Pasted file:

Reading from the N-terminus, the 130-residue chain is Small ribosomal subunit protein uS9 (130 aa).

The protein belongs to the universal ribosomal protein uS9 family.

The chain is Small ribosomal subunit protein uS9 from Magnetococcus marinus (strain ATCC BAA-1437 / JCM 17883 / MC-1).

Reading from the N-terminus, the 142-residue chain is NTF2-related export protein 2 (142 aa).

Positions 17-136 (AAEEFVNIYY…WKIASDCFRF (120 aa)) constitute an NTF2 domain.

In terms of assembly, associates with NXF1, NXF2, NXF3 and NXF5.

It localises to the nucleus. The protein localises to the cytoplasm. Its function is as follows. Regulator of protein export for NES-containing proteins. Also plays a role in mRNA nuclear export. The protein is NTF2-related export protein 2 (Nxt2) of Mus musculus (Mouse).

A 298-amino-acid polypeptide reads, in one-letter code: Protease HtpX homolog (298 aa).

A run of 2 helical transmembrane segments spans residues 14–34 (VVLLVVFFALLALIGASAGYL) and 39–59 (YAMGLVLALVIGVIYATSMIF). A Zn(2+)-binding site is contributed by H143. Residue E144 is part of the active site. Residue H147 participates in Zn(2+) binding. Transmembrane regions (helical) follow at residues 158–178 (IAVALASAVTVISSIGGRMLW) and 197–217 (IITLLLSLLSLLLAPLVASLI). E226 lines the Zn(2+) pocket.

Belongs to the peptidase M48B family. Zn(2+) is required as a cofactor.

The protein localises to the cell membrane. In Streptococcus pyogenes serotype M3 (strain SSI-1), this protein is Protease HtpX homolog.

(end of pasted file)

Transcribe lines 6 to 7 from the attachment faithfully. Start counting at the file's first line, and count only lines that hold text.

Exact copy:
In terms of assembly, associates with NXF1, NXF2, NXF3 and NXF5.

It localises to the nucleus. The protein localises to the cytoplasm. Its function is as follows. Regulator of protein export for NES-containing proteins. Also plays a role in mRNA nuclear export. The protein is NTF2-related export protein 2 (Nxt2) of Mus musculus (Mouse).